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Putting It All Together

Thurmond enriched the communities it served and made important contributions to the nation's economy and identity. Through the following activities, students will experience the responsibilities of rail workers in the early 20th century, explore the role of transportation workers today, and use imagery to honor those who have served our country in the transportation field.

Activity 1: Role Play
In 1911 Thurmond handled 71,546 passengers and 3,697,277 tons of freight. Rail workers’ experiences indicate how complex and dangerous daily rail operations could be. Have the class look again at Readings 1 and 2. Then divide the students into groups of five or six. Cut copies of Reading 2 into separate job descriptions. Each group of students should have one copy of each job description and each student should take a role. For groups of five eliminate the position of the call boy. Read the following sequence of scenarios to the class, and ask each group to consider what actions might occur as a result of each one. Then ask each group to role play that action according to their assigned roles. In parentheses following each scenario is a possible response to the situation that the students might act out.

Scenario A: Several requests are telegraphed to the train depot for pickup of full coal cars and drop-off of empty cars. (Telegrapher may relay information to car distributor, who may relay it to chief clerk, who may prepare a list of available cars and pass it to yard master, who may give the list to the yard conductor, ask the telegrapher to contact other stations for empties, and call for a yard crew.)

Scenario B: A special excursion train is bound for a resort town. This is not a regularly scheduled train. It is due to come through Thurmond at 2 p.m. using the main line track nearest to the rail yard. (Chief clerk may tell the yard master who would check schedules and make sure the line is clear, and would warn engineers who might be using the line; yard master would keep the yard conductor aware of the change in the normal schedule.)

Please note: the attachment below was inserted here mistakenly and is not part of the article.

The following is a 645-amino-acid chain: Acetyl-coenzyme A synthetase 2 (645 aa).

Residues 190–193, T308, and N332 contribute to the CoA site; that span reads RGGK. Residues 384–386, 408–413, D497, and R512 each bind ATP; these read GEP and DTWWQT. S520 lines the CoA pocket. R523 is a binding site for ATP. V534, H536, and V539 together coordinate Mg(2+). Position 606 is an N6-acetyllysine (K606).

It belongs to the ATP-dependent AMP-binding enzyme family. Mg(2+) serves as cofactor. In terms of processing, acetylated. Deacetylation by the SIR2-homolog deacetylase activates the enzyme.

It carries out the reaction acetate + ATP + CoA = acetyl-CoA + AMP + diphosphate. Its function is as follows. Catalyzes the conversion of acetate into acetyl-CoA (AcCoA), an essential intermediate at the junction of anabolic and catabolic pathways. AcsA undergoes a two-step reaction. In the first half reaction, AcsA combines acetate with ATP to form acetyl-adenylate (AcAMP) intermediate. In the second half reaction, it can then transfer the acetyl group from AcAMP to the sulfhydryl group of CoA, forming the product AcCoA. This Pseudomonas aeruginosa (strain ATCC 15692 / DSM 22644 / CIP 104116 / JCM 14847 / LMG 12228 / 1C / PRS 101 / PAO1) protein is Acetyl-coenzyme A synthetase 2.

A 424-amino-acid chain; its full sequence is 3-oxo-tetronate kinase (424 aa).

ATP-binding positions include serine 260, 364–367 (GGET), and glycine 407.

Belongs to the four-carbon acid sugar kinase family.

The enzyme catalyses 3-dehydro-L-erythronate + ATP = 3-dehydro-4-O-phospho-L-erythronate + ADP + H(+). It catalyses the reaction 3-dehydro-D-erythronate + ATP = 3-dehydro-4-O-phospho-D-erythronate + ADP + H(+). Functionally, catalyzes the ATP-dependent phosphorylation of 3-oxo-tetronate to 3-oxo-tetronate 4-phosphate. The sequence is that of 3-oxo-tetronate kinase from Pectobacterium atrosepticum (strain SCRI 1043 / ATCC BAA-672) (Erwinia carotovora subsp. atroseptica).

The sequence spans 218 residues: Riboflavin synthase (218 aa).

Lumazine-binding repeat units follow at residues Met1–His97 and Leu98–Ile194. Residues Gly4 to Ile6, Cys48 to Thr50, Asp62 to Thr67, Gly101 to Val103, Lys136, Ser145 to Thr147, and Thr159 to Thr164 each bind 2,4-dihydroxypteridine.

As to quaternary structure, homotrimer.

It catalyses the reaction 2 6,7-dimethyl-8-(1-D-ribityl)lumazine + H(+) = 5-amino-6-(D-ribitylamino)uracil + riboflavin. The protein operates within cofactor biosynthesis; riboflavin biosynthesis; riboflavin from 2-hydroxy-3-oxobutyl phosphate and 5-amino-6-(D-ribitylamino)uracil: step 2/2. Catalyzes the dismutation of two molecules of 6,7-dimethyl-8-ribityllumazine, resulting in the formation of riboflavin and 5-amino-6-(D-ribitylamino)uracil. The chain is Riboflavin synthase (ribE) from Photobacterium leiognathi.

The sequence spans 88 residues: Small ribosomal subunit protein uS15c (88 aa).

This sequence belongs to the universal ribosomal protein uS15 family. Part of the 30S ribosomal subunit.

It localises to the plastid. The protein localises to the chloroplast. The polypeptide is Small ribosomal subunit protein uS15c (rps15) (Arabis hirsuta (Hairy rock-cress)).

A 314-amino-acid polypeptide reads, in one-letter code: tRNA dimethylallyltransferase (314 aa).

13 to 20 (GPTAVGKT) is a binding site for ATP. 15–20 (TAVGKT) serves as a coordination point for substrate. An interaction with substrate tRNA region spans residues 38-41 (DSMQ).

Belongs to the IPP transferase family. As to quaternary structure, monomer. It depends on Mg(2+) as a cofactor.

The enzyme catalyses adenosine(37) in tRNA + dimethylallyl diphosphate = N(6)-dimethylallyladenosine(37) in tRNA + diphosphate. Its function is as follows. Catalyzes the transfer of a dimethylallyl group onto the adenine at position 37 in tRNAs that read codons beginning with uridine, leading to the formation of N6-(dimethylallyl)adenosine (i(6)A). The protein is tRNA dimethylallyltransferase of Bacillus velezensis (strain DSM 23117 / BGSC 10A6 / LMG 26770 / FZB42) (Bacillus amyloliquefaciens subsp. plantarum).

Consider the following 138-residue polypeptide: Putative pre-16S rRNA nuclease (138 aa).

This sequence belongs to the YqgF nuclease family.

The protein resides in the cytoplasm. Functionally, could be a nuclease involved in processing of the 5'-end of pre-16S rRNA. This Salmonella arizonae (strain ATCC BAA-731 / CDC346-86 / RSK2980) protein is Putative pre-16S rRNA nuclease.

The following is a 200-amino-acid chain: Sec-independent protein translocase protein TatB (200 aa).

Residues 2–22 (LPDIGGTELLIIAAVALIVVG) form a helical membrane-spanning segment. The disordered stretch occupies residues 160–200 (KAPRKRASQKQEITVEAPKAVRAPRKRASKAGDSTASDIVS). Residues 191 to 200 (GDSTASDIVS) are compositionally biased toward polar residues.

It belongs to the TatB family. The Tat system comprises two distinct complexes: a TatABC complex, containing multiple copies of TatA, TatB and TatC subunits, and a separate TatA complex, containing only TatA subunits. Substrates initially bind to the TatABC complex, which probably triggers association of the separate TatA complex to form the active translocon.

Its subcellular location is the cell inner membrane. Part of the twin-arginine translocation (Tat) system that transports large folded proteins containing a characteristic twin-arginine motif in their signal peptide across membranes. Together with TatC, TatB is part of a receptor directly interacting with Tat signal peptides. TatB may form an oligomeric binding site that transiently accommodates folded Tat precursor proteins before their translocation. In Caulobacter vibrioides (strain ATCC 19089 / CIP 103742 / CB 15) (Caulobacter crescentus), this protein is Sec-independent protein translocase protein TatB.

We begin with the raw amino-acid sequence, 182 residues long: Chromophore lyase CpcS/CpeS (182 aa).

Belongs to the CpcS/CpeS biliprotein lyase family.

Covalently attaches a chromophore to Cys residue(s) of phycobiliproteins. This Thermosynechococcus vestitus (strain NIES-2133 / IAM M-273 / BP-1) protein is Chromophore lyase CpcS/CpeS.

Scenario C: It is very difficult to assemble freight cars in the long, narrow rail yard without using one of the main line tracks. This causes a safety hazard, but the cars must be assembled and leave the station by 2:30 p.m. (Yard master may or may not decide to use the main line track. Yard master may ask the telegrapher to signal incoming trains to slow, stop, or switch to another track. Telegraph operator may signal the excursion train to use another track, throw the track switch, or request another station on the line to signal and switch tracks.)

Now tell the students to assume that it is 1:55 p.m. and they need to answer the following questions and discuss the results of this activity:
1. Does the yard crew have any cars on the main line track?
2. Who knows about the excursion train? How did they find out?
3. Will the freight cars be assembled in appropriate order in time to depart at 2:30 p.m.?
4. Will the excursion train rumble through Thurmond safely on its way east, or will it meet with disaster?
Conclude the activity by having students discuss the complexity of running a train yard that was busy 24 hours a day.

Activity 2: Recognizing Others
Ballads about railroad disasters memorialize the people and the events in a specific style. Ask students to identify examples of characteristic elements of the ballad found in Reading 3--rhyming, repeated phrases, focus on specific individuals, emphasis on speed, foreshadowing, colorful descriptions, and ending with lessons or warnings for others.

Then have the students research a recent transportation disaster such as the Exxon oil spill at Valdez, Alaska, or the plane explosion over Lockerbie, Scotland, gathering information about the people involved if possible. Ask the students to write a ballad about the calamity they researched, using the typical railroad-disaster style. Remind the class that through ballads, writers can commemorate important events, help victims deal with tragedy, and honor the contributions of others. Read several of the completed ballads to the class or ask students to recite or sing their ballads. Then have a general classroom discussion in which students discuss the appropriateness of using ballads to memorialize the role of a particular hero. What other ways can such people be recognized (epic poems, eulogies, inscriptions on tombstones)?

Activity 3: Transportation Then and Now
Remind students that transportation workers of all kinds have contributed to the development of the nation by serving their communities. Have small groups of students contact and interview transportation workers in major transportation centers nearest their community (airport, bus station, ferry port, railroad freight yard or depot, etc.).

Then have each group prepare a class presentation which addresses the following:
1. Identify and describe the center of transportation they investigated.
2. Describe its similarities and dissimilarities to Thurmond.
3. Describe the duties and equipment of the transportation workers they interviewed.
4. Compare those job duties and the equipment used with the jobs and equipment of the rail workers of Thurmond in 1910.
5. Compare the length of workday, levels of responsibility, required education, and safety and danger in the transportation system today and in the past.

 

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